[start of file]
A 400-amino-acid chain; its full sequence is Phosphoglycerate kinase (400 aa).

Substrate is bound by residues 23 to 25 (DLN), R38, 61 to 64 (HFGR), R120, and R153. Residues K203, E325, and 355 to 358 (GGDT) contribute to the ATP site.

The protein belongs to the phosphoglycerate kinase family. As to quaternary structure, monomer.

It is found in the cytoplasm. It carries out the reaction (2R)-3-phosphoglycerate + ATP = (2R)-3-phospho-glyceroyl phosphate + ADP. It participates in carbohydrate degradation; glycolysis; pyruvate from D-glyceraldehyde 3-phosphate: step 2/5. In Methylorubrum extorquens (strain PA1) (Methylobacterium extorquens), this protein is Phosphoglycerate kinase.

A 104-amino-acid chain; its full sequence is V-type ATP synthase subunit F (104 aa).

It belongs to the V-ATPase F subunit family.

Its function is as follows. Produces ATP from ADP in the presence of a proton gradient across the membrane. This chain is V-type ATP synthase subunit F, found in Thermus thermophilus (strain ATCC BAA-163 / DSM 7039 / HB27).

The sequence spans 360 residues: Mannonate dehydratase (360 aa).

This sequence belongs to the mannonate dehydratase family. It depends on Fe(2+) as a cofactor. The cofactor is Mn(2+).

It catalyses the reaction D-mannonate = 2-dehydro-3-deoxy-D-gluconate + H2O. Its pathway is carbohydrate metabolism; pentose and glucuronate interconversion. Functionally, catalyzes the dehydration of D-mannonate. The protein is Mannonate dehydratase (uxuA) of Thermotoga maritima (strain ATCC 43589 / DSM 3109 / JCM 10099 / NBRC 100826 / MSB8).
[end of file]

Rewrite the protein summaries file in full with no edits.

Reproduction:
A 400-amino-acid chain; its full sequence is Phosphoglycerate kinase (400 aa).

Substrate is bound by residues 23 to 25 (DLN), R38, 61 to 64 (HFGR), R120, and R153. Residues K203, E325, and 355 to 358 (GGDT) contribute to the ATP site.

The protein belongs to the phosphoglycerate kinase family. As to quaternary structure, monomer.

It is found in the cytoplasm. It carries out the reaction (2R)-3-phosphoglycerate + ATP = (2R)-3-phospho-glyceroyl phosphate + ADP. It participates in carbohydrate degradation; glycolysis; pyruvate from D-glyceraldehyde 3-phosphate: step 2/5. In Methylorubrum extorquens (strain PA1) (Methylobacterium extorquens), this protein is Phosphoglycerate kinase.

A 104-amino-acid chain; its full sequence is V-type ATP synthase subunit F (104 aa).

It belongs to the V-ATPase F subunit family.

Its function is as follows. Produces ATP from ADP in the presence of a proton gradient across the membrane. This chain is V-type ATP synthase subunit F, found in Thermus thermophilus (strain ATCC BAA-163 / DSM 7039 / HB27).

The sequence spans 360 residues: Mannonate dehydratase (360 aa).

This sequence belongs to the mannonate dehydratase family. It depends on Fe(2+) as a cofactor. The cofactor is Mn(2+).

It catalyses the reaction D-mannonate = 2-dehydro-3-deoxy-D-gluconate + H2O. Its pathway is carbohydrate metabolism; pentose and glucuronate interconversion. Functionally, catalyzes the dehydration of D-mannonate. The protein is Mannonate dehydratase (uxuA) of Thermotoga maritima (strain ATCC 43589 / DSM 3109 / JCM 10099 / NBRC 100826 / MSB8).